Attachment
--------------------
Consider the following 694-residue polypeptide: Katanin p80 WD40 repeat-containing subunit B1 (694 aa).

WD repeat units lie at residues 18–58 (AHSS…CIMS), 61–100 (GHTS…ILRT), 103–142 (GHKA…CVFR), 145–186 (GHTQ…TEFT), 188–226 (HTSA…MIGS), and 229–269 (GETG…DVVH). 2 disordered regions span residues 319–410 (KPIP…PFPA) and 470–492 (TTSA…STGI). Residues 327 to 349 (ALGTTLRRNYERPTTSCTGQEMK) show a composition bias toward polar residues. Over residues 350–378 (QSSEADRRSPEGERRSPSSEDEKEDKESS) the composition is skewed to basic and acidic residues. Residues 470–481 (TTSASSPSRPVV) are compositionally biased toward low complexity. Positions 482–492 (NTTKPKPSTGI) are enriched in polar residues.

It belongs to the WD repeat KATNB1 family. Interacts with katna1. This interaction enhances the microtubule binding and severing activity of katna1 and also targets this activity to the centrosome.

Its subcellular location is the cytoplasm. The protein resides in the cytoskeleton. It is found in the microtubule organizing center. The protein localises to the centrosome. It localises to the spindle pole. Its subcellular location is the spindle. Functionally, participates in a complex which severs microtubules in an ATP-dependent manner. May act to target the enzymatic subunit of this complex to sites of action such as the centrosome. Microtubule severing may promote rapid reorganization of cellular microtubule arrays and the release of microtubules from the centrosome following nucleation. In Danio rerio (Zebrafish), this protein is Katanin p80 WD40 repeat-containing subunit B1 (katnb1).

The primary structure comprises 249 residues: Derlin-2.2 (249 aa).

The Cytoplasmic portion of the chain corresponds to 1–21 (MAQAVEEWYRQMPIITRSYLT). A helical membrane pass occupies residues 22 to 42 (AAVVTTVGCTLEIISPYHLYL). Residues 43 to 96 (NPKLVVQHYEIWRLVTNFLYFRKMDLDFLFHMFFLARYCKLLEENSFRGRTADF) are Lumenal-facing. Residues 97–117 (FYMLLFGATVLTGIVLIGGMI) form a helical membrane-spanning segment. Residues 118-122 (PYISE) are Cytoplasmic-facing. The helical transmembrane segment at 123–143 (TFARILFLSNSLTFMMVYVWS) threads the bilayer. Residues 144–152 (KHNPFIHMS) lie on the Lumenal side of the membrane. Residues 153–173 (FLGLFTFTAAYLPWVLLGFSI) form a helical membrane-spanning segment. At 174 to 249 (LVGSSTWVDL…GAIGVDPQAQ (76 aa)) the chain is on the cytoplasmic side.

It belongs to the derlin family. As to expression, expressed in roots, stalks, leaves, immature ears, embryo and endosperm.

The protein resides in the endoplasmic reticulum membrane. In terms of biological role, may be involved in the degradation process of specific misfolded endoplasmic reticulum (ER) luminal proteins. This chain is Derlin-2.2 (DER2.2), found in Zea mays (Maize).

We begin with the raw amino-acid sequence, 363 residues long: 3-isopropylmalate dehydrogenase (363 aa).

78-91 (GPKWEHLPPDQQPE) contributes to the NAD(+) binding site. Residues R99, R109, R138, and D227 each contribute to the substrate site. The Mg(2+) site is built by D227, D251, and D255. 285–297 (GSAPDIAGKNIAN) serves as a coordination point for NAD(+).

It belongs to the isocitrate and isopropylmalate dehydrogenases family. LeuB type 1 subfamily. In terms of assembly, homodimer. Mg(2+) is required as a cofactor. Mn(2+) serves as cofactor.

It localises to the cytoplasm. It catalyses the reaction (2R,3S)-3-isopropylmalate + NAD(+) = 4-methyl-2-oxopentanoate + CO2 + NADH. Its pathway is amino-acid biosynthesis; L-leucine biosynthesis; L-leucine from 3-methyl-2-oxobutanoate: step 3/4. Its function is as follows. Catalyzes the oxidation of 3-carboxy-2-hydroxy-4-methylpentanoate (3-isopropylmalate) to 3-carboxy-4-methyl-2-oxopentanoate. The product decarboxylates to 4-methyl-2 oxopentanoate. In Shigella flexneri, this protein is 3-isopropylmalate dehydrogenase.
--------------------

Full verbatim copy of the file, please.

Consider the following 694-residue polypeptide: Katanin p80 WD40 repeat-containing subunit B1 (694 aa).

WD repeat units lie at residues 18–58 (AHSS…CIMS), 61–100 (GHTS…ILRT), 103–142 (GHKA…CVFR), 145–186 (GHTQ…TEFT), 188–226 (HTSA…MIGS), and 229–269 (GETG…DVVH). 2 disordered regions span residues 319–410 (KPIP…PFPA) and 470–492 (TTSA…STGI). Residues 327 to 349 (ALGTTLRRNYERPTTSCTGQEMK) show a composition bias toward polar residues. Over residues 350–378 (QSSEADRRSPEGERRSPSSEDEKEDKESS) the composition is skewed to basic and acidic residues. Residues 470–481 (TTSASSPSRPVV) are compositionally biased toward low complexity. Positions 482–492 (NTTKPKPSTGI) are enriched in polar residues.

It belongs to the WD repeat KATNB1 family. Interacts with katna1. This interaction enhances the microtubule binding and severing activity of katna1 and also targets this activity to the centrosome.

Its subcellular location is the cytoplasm. The protein resides in the cytoskeleton. It is found in the microtubule organizing center. The protein localises to the centrosome. It localises to the spindle pole. Its subcellular location is the spindle. Functionally, participates in a complex which severs microtubules in an ATP-dependent manner. May act to target the enzymatic subunit of this complex to sites of action such as the centrosome. Microtubule severing may promote rapid reorganization of cellular microtubule arrays and the release of microtubules from the centrosome following nucleation. In Danio rerio (Zebrafish), this protein is Katanin p80 WD40 repeat-containing subunit B1 (katnb1).

The primary structure comprises 249 residues: Derlin-2.2 (249 aa).

The Cytoplasmic portion of the chain corresponds to 1–21 (MAQAVEEWYRQMPIITRSYLT). A helical membrane pass occupies residues 22 to 42 (AAVVTTVGCTLEIISPYHLYL). Residues 43 to 96 (NPKLVVQHYEIWRLVTNFLYFRKMDLDFLFHMFFLARYCKLLEENSFRGRTADF) are Lumenal-facing. Residues 97–117 (FYMLLFGATVLTGIVLIGGMI) form a helical membrane-spanning segment. Residues 118-122 (PYISE) are Cytoplasmic-facing. The helical transmembrane segment at 123–143 (TFARILFLSNSLTFMMVYVWS) threads the bilayer. Residues 144–152 (KHNPFIHMS) lie on the Lumenal side of the membrane. Residues 153–173 (FLGLFTFTAAYLPWVLLGFSI) form a helical membrane-spanning segment. At 174 to 249 (LVGSSTWVDL…GAIGVDPQAQ (76 aa)) the chain is on the cytoplasmic side.

It belongs to the derlin family. As to expression, expressed in roots, stalks, leaves, immature ears, embryo and endosperm.

The protein resides in the endoplasmic reticulum membrane. In terms of biological role, may be involved in the degradation process of specific misfolded endoplasmic reticulum (ER) luminal proteins. This chain is Derlin-2.2 (DER2.2), found in Zea mays (Maize).

We begin with the raw amino-acid sequence, 363 residues long: 3-isopropylmalate dehydrogenase (363 aa).

78-91 (GPKWEHLPPDQQPE) contributes to the NAD(+) binding site. Residues R99, R109, R138, and D227 each contribute to the substrate site. The Mg(2+) site is built by D227, D251, and D255. 285–297 (GSAPDIAGKNIAN) serves as a coordination point for NAD(+).

It belongs to the isocitrate and isopropylmalate dehydrogenases family. LeuB type 1 subfamily. In terms of assembly, homodimer. Mg(2+) is required as a cofactor. Mn(2+) serves as cofactor.

It localises to the cytoplasm. It catalyses the reaction (2R,3S)-3-isopropylmalate + NAD(+) = 4-methyl-2-oxopentanoate + CO2 + NADH. Its pathway is amino-acid biosynthesis; L-leucine biosynthesis; L-leucine from 3-methyl-2-oxobutanoate: step 3/4. Its function is as follows. Catalyzes the oxidation of 3-carboxy-2-hydroxy-4-methylpentanoate (3-isopropylmalate) to 3-carboxy-4-methyl-2-oxopentanoate. The product decarboxylates to 4-methyl-2 oxopentanoate. In Shigella flexneri, this protein is 3-isopropylmalate dehydrogenase.